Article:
Schermerhorn v. State of Israel, No. 17-7023 (D.C. Cir. 2017)

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Justia Opinion Summary

U.S.-flagged ships on the high seas do not fall within the Foreign Sovereign Immunities Act's (FSIA), 26 U.S.C. 1605, non-commercial torts exception. Plaintiffs filed suit alleging that Israeli Defense Forces attacked the vessel they were on and detained them in violation of international law. The DC Circuit affirmed the dismissal of the complaint based on Israel's immunity from suit, finding that neither the "non-commercial torts" nor "terrorism" exceptions of the FSIA allowed jurisdiction. The court rejected plaintiffs' contention that Congress' amendment of the FSIA exception eliminated the requirement that a state be designated a sponsor of terrorism for the exception to apply.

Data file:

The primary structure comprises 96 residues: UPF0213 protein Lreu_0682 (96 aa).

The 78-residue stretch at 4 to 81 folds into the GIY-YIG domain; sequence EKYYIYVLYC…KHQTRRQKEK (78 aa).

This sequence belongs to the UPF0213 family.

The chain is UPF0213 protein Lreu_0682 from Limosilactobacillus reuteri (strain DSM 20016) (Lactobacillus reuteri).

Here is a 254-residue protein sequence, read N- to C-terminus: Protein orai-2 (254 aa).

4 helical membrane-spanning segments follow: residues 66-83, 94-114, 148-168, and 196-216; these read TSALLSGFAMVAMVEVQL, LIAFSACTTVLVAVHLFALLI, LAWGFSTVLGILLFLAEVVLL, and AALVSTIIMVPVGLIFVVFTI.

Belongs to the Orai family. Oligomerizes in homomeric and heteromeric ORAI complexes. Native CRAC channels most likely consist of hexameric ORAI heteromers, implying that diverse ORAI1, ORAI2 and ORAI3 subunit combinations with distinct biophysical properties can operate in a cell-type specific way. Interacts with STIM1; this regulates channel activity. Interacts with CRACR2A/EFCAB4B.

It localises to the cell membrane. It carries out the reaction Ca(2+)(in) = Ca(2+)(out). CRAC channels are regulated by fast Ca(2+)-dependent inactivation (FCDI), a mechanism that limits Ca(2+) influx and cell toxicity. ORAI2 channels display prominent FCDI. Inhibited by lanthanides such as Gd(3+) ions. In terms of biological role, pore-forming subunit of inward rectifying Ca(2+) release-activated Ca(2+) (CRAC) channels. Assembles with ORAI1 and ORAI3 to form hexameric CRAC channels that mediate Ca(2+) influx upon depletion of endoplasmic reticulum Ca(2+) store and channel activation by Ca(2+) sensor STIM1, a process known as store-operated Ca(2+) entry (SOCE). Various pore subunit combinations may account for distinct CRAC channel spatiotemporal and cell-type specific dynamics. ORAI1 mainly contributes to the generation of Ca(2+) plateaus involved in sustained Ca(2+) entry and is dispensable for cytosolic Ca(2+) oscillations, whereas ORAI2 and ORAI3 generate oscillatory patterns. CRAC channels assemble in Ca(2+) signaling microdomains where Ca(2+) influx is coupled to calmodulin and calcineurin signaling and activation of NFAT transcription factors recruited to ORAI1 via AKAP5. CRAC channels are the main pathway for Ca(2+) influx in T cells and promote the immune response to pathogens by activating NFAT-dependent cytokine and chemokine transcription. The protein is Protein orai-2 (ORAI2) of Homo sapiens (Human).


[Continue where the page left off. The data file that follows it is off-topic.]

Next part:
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United States Court of Appeals FOR THE DISTRICT OF COLUMBIA CIRCUIT Argued October 16, 2017 Decided December 1, 2017 No. 17-7023 DAVID SCHERMERHORN, ET AL., APPELLANTS v. STATE OF ISRAEL, ET AL., APPELLEES Appeal from the United States District Court for the District of Columbia (No. 1:16-cv-00049) Steven M. Schneebaum argued the cause for appellants. With him on the briefs was Ralph G. Steinhardt. John B. Bellinger, III argued the cause for appellees. With him on the brief were Robert N. Weiner, Sally L. Pei, and R. Reeves Anderson. Before: ROGERS and TATEL, Circuit Judges, and EDWARDS, Senior Circuit Judge. Opinion for the Court filed by Circuit Judge TATEL. TATEL, Circuit Judge: On May 29, 2010, Plaintiffs—three United States citizens and one foreign national—set sail aboard 2 the U.S.-flagged ship Challenger I as part of the “Gaza Freedom Flotilla.” Compl. ¶ 31. The Flotilla’s stated aim was to “draw international public attention to the situation in the Gaza Strip and the effect of the [Israeli] blockade.” Id. ¶ 24. According to Plaintiffs, when the Challenger I was approximately seventy nautical miles from the Gaza Strip and still in international waters, Israeli Defense Forces attacked the vessel and detained them in violation of international law. Id. ¶¶ 7-11, 28, 40. Seeking to recover for these alleged torts, Plaintiffs filed suit against Israel and its ministries in the United States District Court for the District of Columbia. Israel moved to dismiss under Federal Rule of Civil Procedure 12(b)(1), arguing that it enjoyed immunity from suit under the Foreign Sovereign Immunities Act of 1976 (FSIA). Plaintiffs responded that the FSIA’s “non-commercial torts” and “terrorism” exceptions allowed the district court to exercise jurisdiction. Finding neither exception applicable, the district court dismissed the case. Schermerhorn v. Israel, 235 F. Supp. 3d 249 (D.D.C. 2017). For the reasons set forth in this opinion, we affirm. I. The FSIA provides “the sole basis for obtaining jurisdiction over a foreign state in our courts.” Argentine Republic v. Amerada Hess Shipping Corp., 488 U.S. 428, 434 (1989). Under the FSIA, foreign sovereigns enjoy absolute immunity from suit unless the case falls within one of several specified exceptions, two of which—the “non-commercial torts” exception, 28 U.S.C. § 1605(a)(5), and the “terrorism” exception, id. § 1605A—are at issue in this case. We consider each in turn, “[r]eview[ing] the District Court’s sovereign 3 immunity determination de novo.” Odhiambo v. Republic of Kenya, 764 F.3d 31, 35 (D.C. Cir. 2014). Non-Commercial Torts Exception The FSIA’s non-commercial torts exception confers jurisdiction in any case in which money damages are sought against a foreign state for personal injury or death, or damage to or loss of property, occurring in the United States and caused by the tortious act or omission of that foreign state or of any official or employee of that foreign state while acting within the scope of his office or employment. 28 U.S.C. § 1605(a)(5). In this case, the dispositive question is whether Israel’s alleged torts—which took place aboard a U.S.flagged vessel in international waters—“occur[ed] in the United States.” Id. Under the FSIA, the “‘United States’ includes all territory and waters, continental or insular, subject to the jurisdiction of the United States.” Id. § 1603(c). Although this definition speaks primarily in geographic terms, Plaintiffs argue that it also includes U.S.-flagged ships on the high seas. Plaintiffs begin by noting that the definition of “United States” is introduced by the word “includes” rather than the word “means.” Appellants’ Br. 13-15. Invoking the rule of statutory interpretation that “[a] definition which declares what a term ‘means’ . . . excludes any meaning that is not stated,” Colautti v. Franklin, 439 U.S. 379, 393 n.10 (1979) (alterations in original) (quoting 2A C. Sands, Statutes and Statutory Construction § 47.07 (4th ed. Supp. 1978)), Plaintiffs contend that the use of “includes” permits us to adopt a broader interpretation of the term “United States.” Appellants’ Br. 14; 4 see also National Wildlife Federation v. Gorsuch, 693 F.2d 156, 171-72 (D.C. Cir. 1982) (contrasting the “restrictive phrasing” using the word “means” with “the looser phrase ‘includes’”). Relying on this interpretative leeway, Plaintiffs contend that a U.S.-flagged ship in international waters is part of the “United States.” The determinative test, Plaintiffs assert, is whether a U.S.-flagged ship and the territory and waters of the United States “share a comparable degree of U.S. sovereign control.” Appellants’ Br. 15. Arguing that they do, Plaintiffs invoke several non-FSIA cases that refer to a ship sailing under a particular country’s flag in international waters as constructively part of the flag state’s territory. Appellants’ Br. 19-20; see Patterson v. Eudora, 190 U.S. 169, 176 (1903) (“A ship which bears a nation’s flag is to be treated as a part of the territory of that nation.” (quoting Queen v. Anderson, (1868) L. R. 1 C. C. 161 (U.K.)); Ross v. McIntyre, 140 U.S. 453, 464 (1891) (“The deck of a private American vessel, it is true, is considered, for many purposes, constructively as territory of the United States . . . .”). Plaintiffs also point out that a country’s law may extend to vessels flying its flag. See Lauritzen v. Larsen, 345 U.S. 571, 585 (1953) (holding that Danish tort law extends to a Danish ship because it “is deemed to be a part of the territory of that sovereignty (whose flag it flies)” (quoting United States v. Flores, 289 U.S. 137, 155 (1933))). Were we tasked with identifying the outer limits of the “United States” in general terms, Plaintiffs’ arguments might have some merit. But this case requires that we interpret a particular term in a particular law. And, fatal to Plaintiffs’ theory, the cases interpreting the FSIA—as opposed to the ones cited by Plaintiffs—not only “counsel[] that [section 1605(a)(5)] should be narrowly construed,” MacArthur Area 5 Citizens Ass’n v. Republic of Peru, 809 F.2d 918, 921 (D.C. Cir. 1987), but also require that we read the term “United States” in the FSIA to include only the geographic territory of the United States. Our starting point is the Supreme Court’s discussion of the non-commercial torts exception in Argentine Republic v. Amerada Hess Shipping Corp., 488 U.S. 428, 434 (1989). That case involved a Liberian-chartered oil tanker traveling from the Virgin Islands to Alaska around Cape Horn in South America during the Falklands War. Id. at 431. When the tanker was approximately 600 nautical miles from Argentina, it was attacked by the Argentine military. Id. at 431-32. The Liberian companies that owned and chartered the tanker brought suit against Argentina in the United States under the FSIA’s noncommercial torts exception, arguing that because the high seas were within the admiralty jurisdiction of the United States, the tort occurred “in the United States.” Id. at 440. Rejecting that view—and calling into question how Plaintiffs in our case read the term “United States”—the Supreme Court explained that it “construe[s] the modifying phrase ‘continental and insular’ to restrict the definition of United States to the continental United States and those islands that are part of the United States or its possessions; any other reading would render this phrase nugatory.” Id. Of course, as Plaintiffs point out, Amerada Hess does not entirely foreclose their position because it primarily addresses whether the term “waters” includes the high seas, see id. at 441 (“Because respondents' injury unquestionably occurred well outside the 3-mile limit then in effect for the territorial waters of the United States, the exception for noncommercial torts cannot apply.”), whereas they are concerned with whether the term “territory” is capacious enough to include U.S.-flagged vessels. Although the Supreme Court had no occasion to 6 resolve the question before us—the ship involved was a foreign vessel—it did instruct courts interpreting the term “United States” to give full effect to the “modifying phrase ‘continental and insular’” and to “apply ‘[t]he canon of construction which teaches that legislation of Congress, unless contrary intent appears, is meant to apply only within the territorial jurisdiction of the United States.’” Id. at 440 (alteration in original) (quoting Foley Brothers v. Filardo, 336 U.S. 281, 285 (1949)). But even if Plaintiffs’ reading of “United States” survives Amerada Hess, it is defeated by our court’s decision in Persinger v. Islamic Republic of Iran, 729 F.2d 835 (D.C. Cir. 1984). There, plaintiffs sought to invoke the non-commercial torts exception with respect to torts that allegedly occurred at the United States Embassy in Tehran, arguing that Congress has “power to exercise jurisdiction over certain activities at U.S. embassies.” Id. at 839. Although the court acknowledged that “the United States has some jurisdiction over its Embassy in Iran,” it rejected plaintiffs’ invocation of the noncommercial torts exception because the embassy was not within the territorial United States. Id. As the court explained, the use of “the words ‘continental or insular’ to modify the scope of the phrase ‘all territory and waters . . . subject to the jurisdiction of the United States’” is “clearly intended to restrict the definition of the United States to the continental United States and such islands as are part of the United States or are its possessions.” Id. (alteration in original) (quoting 28 U.S.C. § 1603(c)). This unambiguous language makes plain that the “United States,” at least for purposes of the FSIA, is limited to the geographic territories and waters of the United States. Plaintiffs seek to distinguish Persinger on two grounds. First, they argue that unlike the plaintiffs in Persinger, they rely on “the unique status of ships” as part of the flag state’s 7 territory “deriving from centuries of legal evolution,” rather than the mere fact that the United States exercises “some form of jurisdiction” over U.S. embassies on foreign soil. Appellants’ Br. 29. It is true, as Plaintiffs point out, that several cases recognize that “for the purposes of jurisdiction a ship, even on the high seas, is often said to be a part of the territory of the nation whose flag it flies.” Scharrenberg v. Dollar S. S. Co., 245 U.S. 122, 127 (1917). But not only are these non-FSIA cases, they caution that “in the physical sense this expression is obviously figurative.” Id. (rejecting a claim that seamen employed on a ship are working “in the country of its registry” for purposes of a labor law); see also Lauritzen, 345 U.S. at 585 (“Some authorities reject, as a rather mischievous fiction, the doctrine that a ship is constructively a floating part of the flagstate . . . .”). Thus, even outside the FSIA context, courts have sometimes rejected attempts to include U.S.-flagged vessels within the statutory definition of “United States,” see, e.g., Cunard S. S. Co. v. Mellon, 262 U.S. 100, 122, 128 (1923) (holding that the Eighteenth Amendment and National Prohibition Act’s restriction on the sale and transport of liquors within “the United States and all territory subject to the jurisdiction thereof” does not include U.S.-registered ships outside territorial waters), and we have no indication that the drafters of the FSIA intended a different result, see Asociacion de Reclamantes v. United Mexican States, 735 F.2d 1517, 1525 (D.C. Cir. 1984) (Scalia, J.) (explaining that the legislative history of section 1605(a)(5) indicates that the primary purpose of the exception “was to enable officials and employees of foreign sovereigns to be held liable for the traffic accidents which they cause in this country” (discussing H.R. Rep. No. 94-1487, at 20-21 (1976), as reprinted in 1976 U.S.C.C.A.N. 6605, 6619-20)). Plaintiffs also seek to distinguish Persinger on the ground that the U.S. Embassy in Tehran was within the territory of 8 Iran, and thus necessarily could not be “in the United States.” Appellants’ Br. 30. Persinger’s discussion of what was “in the United States,” Plaintiffs argue, is dicta. Id. But Plaintiffs misunderstand the court’s holding in Persinger. Like this panel, the court in Persinger was asked to determine whether a particular location was “within the definition of ‘United States’” under the FSIA. Persinger, 729 F.2d at 839. To resolve that issue, the court set forth a positive account of what the FSIA meant by “United States”—“the continental United States and such islands as are part of the United States or are its possessions”—and determined that U.S. embassies on foreign soil did not fall within that definition. Id. Hardly dictum, this discussion was necessary to the court’s holding. See De Csepel v. Republic of Hungary, 859 F.3d 1094, 1113 (D.C. Cir. 2017) (explaining that “it is not only the result but also those portions of the opinion necessary to that result by which we are bound” (quoting Seminole Tribe of Florida v. Florida, 517 U.S. 44, 67 (1996))). It would not have been enough, as Plaintiffs suggest, for the court to rely only on the fact that the U.S. Embassy in Tehran was on foreign soil, given that the Persinger plaintiffs argued for an interpretation of “United States” that included all areas—including those outside the territorial United States—where the U.S. exercised some jurisdiction. Bound by Persinger’s strictly geographical interpretation of the “United States,” we hold that U.S.-flagged ships on the high seas do not fall within the FSIA’s non-commercial torts exception. Accordingly, this exception gives Plaintiffs no basis for invoking the district court’s jurisdiction in this case. Terrorism Exception Congress first enacted the FSIA’s terrorism exception as part of the Antiterrorism and Effective Death Penalty Act of 1996 (AEDPA), Pub. L. No. 104-132, 110 Stat. 1214 (codified 9 as amended in scattered sections of the U.S. Code). As initially drafted, the exception—then codified at 28 U.S.C. § 1605(a)(7)—abrogated a foreign sovereign’s immunity in any case (7) . . . in which money damages are sought against a foreign state for personal injury or death that was caused by an act of torture, extrajudicial killing, aircraft sabotage, hostage taking, or the provision of material support or resources . . . [if] engaged in by an official, employee, or agent of such foreign state while acting within the scope of his or her office, employment, or agency, except that the court shall decline to hear a claim under this paragraph— (A) if the foreign state was not designated as a state sponsor of terrorism under [certain statutes] at the time the act occurred, unless later so designated as a result of such act . . . . Pub. L. No. 104-132, § 221, 110 Stat. at 1241-43 (codified at 28 U.S.C. § 1605(a)(7) (2006) (repealed 2008)). Had this case been brought under section 1605(a)(7), Plaintiffs “readily concede that this action would be barred . . . because . . . Israel has never been designated a state sponsor of terrorism by the Government of the United States.” Appellants’ Br. 32. But Congress amended the FSIA’s terrorism exception in 2008, and although the primary impetus for the amendment was to resolve a dispute over whether the exception provided a cause of action directly against a foreign state, see Owens v. Republic of Sudan, 864 F.3d 751, 763-65 (D.C. Cir. 2017) (discussing the history of FSIA amendments), Plaintiffs believe that it also eliminated the requirement that a state be designated a sponsor of terrorism for the exception to apply. 10 As amended by section 1083 of the National Defense Authorization Act for Fiscal Year 2008 (NDAA), Pub. L. No. 110-181, § 1083, 122 Stat. 3, 338-44 (2008) (codified at 28 U.S.C. § 1605A), the revised terrorism exception, now codified at 28 U.S.C. § 1605A, provides in relevant part: (1) No Immunity.—A foreign state shall not be immune from the jurisdiction of courts of the United States or of the States in any case not otherwise covered by this chapter in which money damages are sought against a foreign state for personal injury or death that was caused by an act of torture, extrajudicial killing, aircraft sabotage, hostage taking, or the provision of material support or resources for such an act if such act or provision of material support or resources is engaged in by an official, employee, or agent of such foreign state while acting within the scope of his or her office, employment, or agency. (2) Claim heard.—The court shall hear a claim under this section if— (A)(i)(I) the foreign state was designated as a state sponsor of terrorism at the time the act described in paragraph (1) occurred . . . . 28 U.S.C. § 1605A(a) (2012). Although section 1605A(a) and its predecessor section 1605(a)(7) are nearly identical, Plaintiffs emphasize the slight shift from the double negative construction of the old exception—“the court shall decline to hear a claim . . . if the foreign state was not designated as a state sponsor of terrorism”—to the affirmative, two-sentence construction of the new exception—“The court shall hear a claim . . . if . . . the 11 foreign state was designated as a state sponsor of terrorism.” According to Plaintiffs, by so revising the exception, Congress established a two-tiered approach to jurisdiction. The first sentence, section 1605A(a)(1), strips all foreign states of immunity in cases involving “personal injury or death” caused by certain specified terroristic acts. And the second sentence, section 1605A(a)(2), provides that when certain other conditions are met, such as when the defendant state is designated a state sponsor of terrorism, a court has no choice but to hear the case. Read together, these sentences, Plaintiffs argue, mean that when a case is brought only under section 1605A(a)(1), a court still has discretion to dismiss the case on grounds such as political question, act of state, or forum non conveniens; by contrast, a court must hear cases that fit the criteria of section 1605A(a)(2). And although Plaintiffs agree that their case does not qualify as one the district court must hear, they contend that the court should have considered whether it might nonetheless have jurisdiction under section 1605A(a)(1). Plaintiffs’ reading of the statute is intriguing. Treating each sentence in isolation, as Plaintiffs urge, we could read section 1605A(a)(1) as establishing a seemingly unqualified abrogation of sovereign immunity and section 1605A(a)(2) as providing only when cases must be heard. But this construction of the statute simply cannot be correct. The FSIA is premised on “a presumption of foreign sovereign immunity” qualified only by a small number of “discrete and limited exceptions.” Price v. Socialist People’s Libyan Arab Jamahiriya, 294 F.3d 82, 87-88 (D.C. Cir. 2002) (collecting cases). As our court has explained, the terrorism exception, in particular, represents a “delicate legislative compromise” that rests in part on the fact that “only a defendant that has been specifically designated by the State Department 12 as a ‘state sponsor of terrorism’ is subject to the loss of its sovereign immunity.” Id. at 89 (quoting 28 U.S.C. § 1605(a)(7)(A)) (discussing the historical evolution of the FSIA). Yet under Plaintiff’s view, Congress, without any acknowledgement whatsoever, abandoned this longstanding compromise and authorized victims of alleged terrorism to bring suit against any state without regard to its designation as a state sponsor of terrorism. Asked at oral argument whether they knew of any support in the legislative history for their reading, Plaintiffs’ counsel conceded they knew of none. See Oral Arg. 12:27-33 (“There is nothing that we have been able to find in the legislative history that discusses this either way.”). In fact, the only relevant legislative history discusses the terrorism exception as though the state-sponsor requirement remains a mandatory prerequisite to invoking jurisdiction. See Ensuring Legal Redress for American Victims of State-Sponsored Terrorism: Hearing on Victims of StateSponsored Terrorism Before the H. Comm. on the Judiciary, 110th Cong. 6 (2008), available at 2008 WL 2441390 (statement of Rep. Bruce Braley) (explaining that under the proposed amendment Iraq faced “no threat of future claims since Iraq is no longer designated as a state sponsor of terrorism”). Plaintiffs’ reading of section 1605A is all the more implausible given that it would require discarding not just the state-sponsor prerequisite, but also other longstanding prerequisites to invoking the terrorism exception. Although this case concerns only the state-sponsor prerequisite, former section 1605(a)(7)—now section 1605A(a)(2)—listed several other requirements for invoking the exception. For instance, section 1605(a)(7)(B) provided that, even if a foreign state was designated a sponsor of terrorism, “the court shall decline to 13 hear a claim . . . if . . . neither the claimant nor the victim was a national of the United States . . . when the act upon which the claim is based occurred.” 28 U.S.C. § 1605(a)(7)(B)(ii) (2006). After eliminating the double negative, the NDAA amendment carried this language into section 1605A(a)(2) in the clause just after the state-sponsor requirement. See id. § 1605A(a)(2)(A)(ii)(I) (“The court shall hear a claim under this section if . . . the claimant or the victim was . . . a national of the United States . . . .”). Under Plaintiffs’ interpretation of section 1605A(a)—which reads the provisions of section 1605A(a)(2) as establishing only when a court must hear a case but not limiting when a court may hear such a case—this requirement would also no longer be a necessary prerequisite to invoking the court’s jurisdiction. The implications of Plaintiffs’ reading of section 1605A(a)(1) are breathtaking. Without the state-sponsor and U.S.-national requirements, individuals with no connection at all to this country could bring suit here against any foreign sovereign, including a U.S. ally, for any injury or death caused by an “act of torture, extrajudicial killing, aircraft sabotage, hostage taking, or the provision of material support or resources for such an act.” Id. § 1605A(a)(1). As counsel for Israel pointed out at oral argument—and Plaintiffs’ counsel agreed—this would mean that “if a foreign national is concerned that someone has been killed in Iraq or Afghanistan by the British, that would be an extrajudicial killing and this court would have jurisdiction.” Compare Oral Arg. 23:4624:02 (raising hypothetical), with id. 30:54-31:21 (“Congress opened the door to that kind of suit.”). Although Congress may one day decide that the statesponsor and U.S.-national requirements are no longer necessary, we cannot conclude from an unexplained editorial change that it has already done so. Such “[f]undamental 14 changes in the scope of a statute are not typically accomplished with so subtle a move.” Kellogg Brown & Root Services Inc. v. United States ex rel. Carter, 135 S. Ct. 1970, 1977 (2015). Rather, the FSIA’s terrorism exception continues to apply only to a foreign state “designated as a state sponsor of terrorism at the time the act . . . occurred, or was so designated as a result of such act.” 28 U.S.C. § 1605A(a)(2)(A)(i)(I). Given the consequences of Plaintiffs’ interpretation, it is unsurprising that no court has countenanced such a reading of the terrorism exception after the NDAA amendment. Rather, cases in this circuit and elsewhere have continued to treat the state-sponsor requirement as a jurisdictional prerequisite to invoking the terrorism exception. See, e.g., Owens, 864 F.3d at 777 (“§ 1605A strives to hold designated state sponsors of terrorism accountable for their sponsorship of terror . . . .”); Mohammadi v. Islamic Republic of Iran, 782 F.3d 9, 14 (D.C. Cir. 2015) (“The exception further requires that (i) the foreign country was designated a ‘state sponsor of terrorism at the time [of] the act’ . . . .” (quoting 28 U.S.C. § 1605A(a)(2))); In re Terrorist Attacks on Sept. 11, 2001, 714 F.3d 109, 115 n.7 (2d Cir. 2013) (explaining that section 1605A “is only available against a nation that has been designated by the United States government as a state sponsor of terrorism at the time of, or due to, a terrorist act”); Doe v. Bin Laden, 663 F.3d 64, 65 (2d Cir. 2011) (finding it undisputed that section 1605A “is not available against Afghanistan . . . because the State Department has not designated Afghanistan as a state sponsor of terrorism”). Although none of those cases squarely confronted the precise argument before us, they provide further support for the proposition that this slight revision to the terrorism exception did not bring about the dramatic departure from wellestablished FSIA practice that Plaintiffs seek. 15 II. For the foregoing reasons, the judgment of the district court is affirmed. So ordered.